Senate GBM Recap, March 25 and April 1
The Senate general body meeting on March 25 discussed special allocations for Lunar Gala and recommendations for housing and bathroom changes to support the trans, intersex, and nonbinary (TIN) community.
Last week’s Senate general body meeting on April 1 discussed the work of the Commission on Academic Freedom and Freedom of Expression, adjusted fiscal budgets, and election ratification meetings.
Lunar Gala is an annual student-run fashion show with more than 130 people involved in its production. Because of COVID-19, the show will be virtual this year, and tickets to attend are free. They filmed their performance a week earlier and found that there were unexpected costs in renting the media equipment to film. The Joint Funding Committee (JFC) had previously allocated media equipment funds to Lunar Gala, and, under bylaws, the JFC was not able to reallocate funds for the same purpose, so Lunar Gala instead requested the Senate to fund their unexpected costs, which is permitted under bylaws. The special allocations request passed 13 to 0 to 1.
The Senate's Business Affairs Committee also introduced two resolutions in support of the TIN community. One resolution was endorsing a document written by Business Affairs in support of all-gender housing at Carnegie Mellon. The document recommends making all-gender housing the default option for students and making single-gender housing opt-in. It also recommends renovations to communal bathrooms in housing, such as making floor-to-ceiling bathroom stall walls, and changes to the roommate selection process to ensure the safety of TIN individuals against roommate violence through single-occupancy housing. The document stated that "An all-gender default resists society’s current gender binary which is harmful to members of the TIN community, without inherently exposing cis- and gender-conforming students to violence." Business Affairs had conducted an earlier survey and found that 68 percent of the student body would either be interested in or would have no preference in all-gender housing. The resolution was passed 12 to 0 to 1.
Another resolution requested the Senate's endorsement of "Actionable Steps For All-Gender Equity at CMU," a document written by Carnegie Mellon's Trans, Intersex, and Nonbinary Alliance (TINA). In addition to wanting all-gender housing as described in the document written by Business Affairs, TINA requested renovating bathrooms in campus buildings to add all-gender single-stalled bathrooms to promote the safety of members of the TIN community, allowing for chosen and legal names and genders to be more easily updated within university information systems, promoting health resources and TIN bias training for students, and more. The resolution was passed 12 to 0 to 1.
Last week, guest speakers Roberta Klatzky and Jonathan Caulkins presented the work of the Commission on Academic Freedom and Freedom of Expression, created in response to the university-wide debate around the hiring and actions of Richard Grenell. They mentioned that there were three subcommittees within the commission: one for creating forums for discussion around the topic, one for discussing "points of discomfort," as Klatzky said, related to academic freedom and freedom of expression, and another for discussing policy creation related to the topic at Carnegie Mellon.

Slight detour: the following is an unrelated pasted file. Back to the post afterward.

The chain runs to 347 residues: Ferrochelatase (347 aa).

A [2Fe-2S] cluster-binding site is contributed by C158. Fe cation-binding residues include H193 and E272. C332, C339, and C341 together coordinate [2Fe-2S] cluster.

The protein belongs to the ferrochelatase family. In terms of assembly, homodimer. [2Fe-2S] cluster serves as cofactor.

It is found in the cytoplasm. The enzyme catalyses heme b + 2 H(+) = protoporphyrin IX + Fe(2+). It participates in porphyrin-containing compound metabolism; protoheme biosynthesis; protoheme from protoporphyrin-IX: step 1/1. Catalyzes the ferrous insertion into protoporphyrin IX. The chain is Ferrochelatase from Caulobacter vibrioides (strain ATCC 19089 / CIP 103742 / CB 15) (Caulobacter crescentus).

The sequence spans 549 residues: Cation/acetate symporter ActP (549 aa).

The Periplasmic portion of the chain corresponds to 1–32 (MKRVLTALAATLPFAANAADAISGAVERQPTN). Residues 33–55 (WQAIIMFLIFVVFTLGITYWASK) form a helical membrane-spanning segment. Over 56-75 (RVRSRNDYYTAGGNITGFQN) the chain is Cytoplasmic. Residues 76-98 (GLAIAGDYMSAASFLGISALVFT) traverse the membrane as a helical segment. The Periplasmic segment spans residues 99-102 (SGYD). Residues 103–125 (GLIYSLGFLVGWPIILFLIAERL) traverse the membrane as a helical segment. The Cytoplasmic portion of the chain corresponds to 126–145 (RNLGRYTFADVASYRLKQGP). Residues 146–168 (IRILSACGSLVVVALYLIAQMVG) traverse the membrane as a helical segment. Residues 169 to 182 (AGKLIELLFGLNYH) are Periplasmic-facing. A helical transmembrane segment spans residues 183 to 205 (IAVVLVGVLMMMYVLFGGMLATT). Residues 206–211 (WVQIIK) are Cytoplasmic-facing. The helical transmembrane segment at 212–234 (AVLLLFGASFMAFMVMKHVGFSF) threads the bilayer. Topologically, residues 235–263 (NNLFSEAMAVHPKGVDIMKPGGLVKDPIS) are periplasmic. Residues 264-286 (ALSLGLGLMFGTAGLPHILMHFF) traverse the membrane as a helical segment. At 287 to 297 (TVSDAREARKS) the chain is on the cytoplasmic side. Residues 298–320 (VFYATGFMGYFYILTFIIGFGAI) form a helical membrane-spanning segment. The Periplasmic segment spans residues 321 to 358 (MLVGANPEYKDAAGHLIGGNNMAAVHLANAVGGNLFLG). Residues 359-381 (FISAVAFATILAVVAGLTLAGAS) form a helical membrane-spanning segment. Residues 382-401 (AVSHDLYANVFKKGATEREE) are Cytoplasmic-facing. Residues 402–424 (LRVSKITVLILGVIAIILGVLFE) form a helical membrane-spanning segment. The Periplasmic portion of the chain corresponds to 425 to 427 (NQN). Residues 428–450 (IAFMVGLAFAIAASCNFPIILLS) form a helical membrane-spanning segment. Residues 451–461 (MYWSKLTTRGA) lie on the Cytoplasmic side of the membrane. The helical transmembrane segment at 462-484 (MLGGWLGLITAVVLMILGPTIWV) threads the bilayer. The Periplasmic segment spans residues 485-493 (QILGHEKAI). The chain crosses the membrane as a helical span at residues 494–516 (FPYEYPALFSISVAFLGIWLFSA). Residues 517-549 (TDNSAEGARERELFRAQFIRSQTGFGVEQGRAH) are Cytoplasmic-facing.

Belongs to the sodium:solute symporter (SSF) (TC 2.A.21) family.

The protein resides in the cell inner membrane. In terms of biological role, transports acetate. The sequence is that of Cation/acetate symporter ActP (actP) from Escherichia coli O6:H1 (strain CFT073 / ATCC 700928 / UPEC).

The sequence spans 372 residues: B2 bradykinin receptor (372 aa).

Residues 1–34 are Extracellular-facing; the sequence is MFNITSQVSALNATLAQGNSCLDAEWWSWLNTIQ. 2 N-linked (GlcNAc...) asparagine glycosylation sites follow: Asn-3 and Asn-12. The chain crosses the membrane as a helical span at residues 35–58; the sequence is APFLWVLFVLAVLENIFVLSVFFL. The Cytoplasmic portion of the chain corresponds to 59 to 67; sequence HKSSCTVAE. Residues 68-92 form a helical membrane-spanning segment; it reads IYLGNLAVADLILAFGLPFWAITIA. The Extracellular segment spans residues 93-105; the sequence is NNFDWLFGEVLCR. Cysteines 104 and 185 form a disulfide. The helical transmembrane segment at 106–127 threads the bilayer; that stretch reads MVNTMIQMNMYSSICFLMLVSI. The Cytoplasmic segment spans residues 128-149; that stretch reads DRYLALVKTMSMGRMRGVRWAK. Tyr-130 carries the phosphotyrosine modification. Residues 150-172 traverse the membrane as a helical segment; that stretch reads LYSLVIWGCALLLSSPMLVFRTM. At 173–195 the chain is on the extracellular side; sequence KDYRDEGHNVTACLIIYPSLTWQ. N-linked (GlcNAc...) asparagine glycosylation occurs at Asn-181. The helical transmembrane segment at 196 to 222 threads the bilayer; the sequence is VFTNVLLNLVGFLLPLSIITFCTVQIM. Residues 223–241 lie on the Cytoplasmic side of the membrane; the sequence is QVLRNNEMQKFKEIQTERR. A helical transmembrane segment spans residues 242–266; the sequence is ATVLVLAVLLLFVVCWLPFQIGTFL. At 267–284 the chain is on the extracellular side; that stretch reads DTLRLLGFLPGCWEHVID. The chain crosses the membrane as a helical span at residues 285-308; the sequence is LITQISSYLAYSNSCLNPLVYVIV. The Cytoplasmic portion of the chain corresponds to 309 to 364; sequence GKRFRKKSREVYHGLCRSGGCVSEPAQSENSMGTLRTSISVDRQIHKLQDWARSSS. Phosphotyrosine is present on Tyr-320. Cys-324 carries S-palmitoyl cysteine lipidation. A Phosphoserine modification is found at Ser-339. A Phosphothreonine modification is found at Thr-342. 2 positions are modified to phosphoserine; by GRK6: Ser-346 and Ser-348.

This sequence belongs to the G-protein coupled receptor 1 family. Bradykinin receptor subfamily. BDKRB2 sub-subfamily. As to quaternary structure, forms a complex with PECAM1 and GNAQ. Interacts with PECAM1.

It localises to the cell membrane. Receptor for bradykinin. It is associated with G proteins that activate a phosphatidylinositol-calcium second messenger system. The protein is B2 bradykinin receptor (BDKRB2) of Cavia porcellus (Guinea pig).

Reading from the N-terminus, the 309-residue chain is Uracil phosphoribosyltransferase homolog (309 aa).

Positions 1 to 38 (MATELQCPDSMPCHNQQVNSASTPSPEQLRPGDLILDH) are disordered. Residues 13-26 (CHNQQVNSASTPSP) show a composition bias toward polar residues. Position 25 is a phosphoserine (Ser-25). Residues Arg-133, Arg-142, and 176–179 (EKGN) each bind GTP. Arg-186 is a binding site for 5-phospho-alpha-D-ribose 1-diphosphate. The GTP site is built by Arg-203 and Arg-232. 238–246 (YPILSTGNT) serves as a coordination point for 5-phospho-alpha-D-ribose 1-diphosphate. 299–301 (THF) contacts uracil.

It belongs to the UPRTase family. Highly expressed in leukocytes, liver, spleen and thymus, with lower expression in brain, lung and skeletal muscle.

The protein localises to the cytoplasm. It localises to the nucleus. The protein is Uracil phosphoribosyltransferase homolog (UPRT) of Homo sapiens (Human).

Senators asked the speakers questions about the diversity of the commission, the boundaries of acceptable speech at Carnegie Mellon, and whether hiring should consider social media platforms that hirees use and the audiences that they reach. The speakers asserted that departmental diversity had been taken into consideration when choosing the committee, the members of which are published online. Caulkins said that it was difficult to determine when to penalize academics for holding invalid beliefs that are unrelated to their field and that cases where academics did hold beliefs counter to norms in their field sometimes help promote scientific advances. Caulkins added that an issue the commission had to face when considering statements on social media in the hiring process is that hirers could be biased by the individual's personal life instead of solely considering professional qualifications.
The Finance Committee also presented a resolution on reducing Senate committee budgets for the fiscal year of 2021 due to COVID-19. Overall, the fiscal year budget for 2021 was reduced by about 40,000 dollars to a total of 160,000 dollars.
Senators also passed a resolution 19 to 0 to 1 affirming the resolution for a joint meeting of the Undergraduate Senate and Graduate Student Assembly. The meeting would ratify the results of the student government election, which is currently running, and elect the executive chair of the Activities Board. Students can vote in student government elections here.